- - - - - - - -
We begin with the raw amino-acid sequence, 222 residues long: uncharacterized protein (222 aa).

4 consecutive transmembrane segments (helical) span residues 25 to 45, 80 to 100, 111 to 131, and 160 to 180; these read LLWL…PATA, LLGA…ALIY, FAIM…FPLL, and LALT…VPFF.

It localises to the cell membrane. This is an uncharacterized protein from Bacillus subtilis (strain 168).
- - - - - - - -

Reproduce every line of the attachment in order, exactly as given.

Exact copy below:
We begin with the raw amino-acid sequence, 222 residues long: uncharacterized protein (222 aa).

4 consecutive transmembrane segments (helical) span residues 25 to 45, 80 to 100, 111 to 131, and 160 to 180; these read LLWL…PATA, LLGA…ALIY, FAIM…FPLL, and LALT…VPFF.

It localises to the cell membrane. This is an uncharacterized protein from Bacillus subtilis (strain 168).